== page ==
With the wonderful support I received I also purchased beds and mosquito nets for those orphans at St James who had no where comfortable to sleep, and mosquito nets for all the children who attend the school. My ambition is to eventually provide every young child and expectant mum in the area with a mosquito net as Malaria is still by far the biggest killer of these two groups in Uganda and Nakakabala is near swampland that provides an ideal breeding ground for the mosquito! Many parents in Uganda don’t name their children until they reach the age of 5 because many of them die of Malaria! A gift of one mosquito net often protects several children, sometimes even a whole family as they share a bed or sleeping mat. Therefore protecting many from sickness and undoubtedly saving many lives! The more nets the more children are saved from this terrible disease. With every ones help I purchased three hundred nets and personally delivered over a hundred of them during my stay in January 2011.

I am proud that I and my supporters, have provided the school with the material assistance but the success of the school mostly comes down to the dedication of James and his staff and the hard work and enthusiasm of the children who know the value of the education they have been offered at St James. They will not waste the opportunity to get good grades in what are their Primary Leaving Exams, coming away with the ‘P7 Slip’ – a very valued document.

The next challenge is to provide permanent brick classrooms for the children, as the temporary ones are open to the elements that I have personally witnessed several times when I have been teaching! At the moment the classrooms are divided by low walls of rough wood, with open sides offering no protection from the wind, rain and massive storms they have during the rainy season.  Everyone can hear and see what is going on in the other classes that must make teaching and concentration very difficult. Also none of the teaching aids we have given the school can be put up on the walls.

One way of providing both the good quality classrooms for the children and earning money for the school is to build a block of four classrooms where the central dividing wall would open up to create a large hall. The hall when complete will be registered as a National Examination Centre so that the children can sit their Primary Leaving Exams there, as at the moment Mr James has to find the funds to transport the children to an examination centre some distance away. Also as there are no facilities like this in the area it could be hired out for weddings, council meetings, etc. all of which would raise much needed funds.

So once again Cheadle Heath and others have risen to the challenge to help build the classroom block and last year we started the building by laying solid foundations and the walls up to window level. Earlier this year the money from your fund raising has been put towards the completion of the classrooms so that the children at St James can have a safe and comfortable environment in which to learn, just as the children at Cheadle Heath and other UK schools do. Our next challenge will be to finance the building of the inner walls, and to buy doors and windows. There is still a long way to go but this was a wonderful start to what will be a fantastic asset to the school and community.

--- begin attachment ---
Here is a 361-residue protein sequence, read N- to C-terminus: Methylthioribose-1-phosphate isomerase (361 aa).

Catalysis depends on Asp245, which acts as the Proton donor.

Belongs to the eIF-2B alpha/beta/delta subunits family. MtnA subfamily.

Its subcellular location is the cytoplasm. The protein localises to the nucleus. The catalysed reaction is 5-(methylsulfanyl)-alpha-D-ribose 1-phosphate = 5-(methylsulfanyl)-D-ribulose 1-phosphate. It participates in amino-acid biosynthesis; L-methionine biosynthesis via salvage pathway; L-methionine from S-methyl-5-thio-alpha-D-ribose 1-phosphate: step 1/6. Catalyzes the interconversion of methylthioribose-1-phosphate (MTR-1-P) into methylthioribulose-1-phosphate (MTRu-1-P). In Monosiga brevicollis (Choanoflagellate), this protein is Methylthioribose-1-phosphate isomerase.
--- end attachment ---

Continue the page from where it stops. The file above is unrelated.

I enjoy my visits to Cheadle Heath especially when some of the children greet me with ‘Jambo Madam Gerry’ which is how I am greeted in Uganda, and many stop to ask me questions about Uganda. Even at such a young age, it never ceases to amaze me how much they care about their Ugandan friends and they have enjoyed exchanging messages on Hands of Friendship with them. They are really interested in hearing my stories and seeing the video footage of the friends they are helping at St James. The children at Cheadle Heath know how lucky they are to have such a beautiful school and really want to improve the learning environment of the children I work with in Uganda.

I hope you have enjoyed learning about St James and that you will support one or more of the many challenges that lie ahead to create a good, caring and academically successful school. Their needs are many but I am sure that over the next few years we can help to improve their lives even more. Together with the hard work of James, his staff and the local people, I know we will make a big difference.

Please note that I am not a charity but just an individual working to make the lives of some children in Uganda a little better. I would be going out to Uganda to work at St James even if I did not have donations for the school but any money I do raise, and I have been very lucky with the support I am receiving, I take out to Uganda personally, decide along with James and his staff what is needed and then make sure it goes to where it is supposed to go! There is no ‘middle man’ and I do not deduct anything for my expenses. It is my holiday each year!

Thank you for reading this and in anticipation of your support while your children are at Cheadle Heath Primary School. I’m sure your children will enjoy learning about their new friends, sharing and communicating with them through letters, songs and video footage.

Gerry Hambridge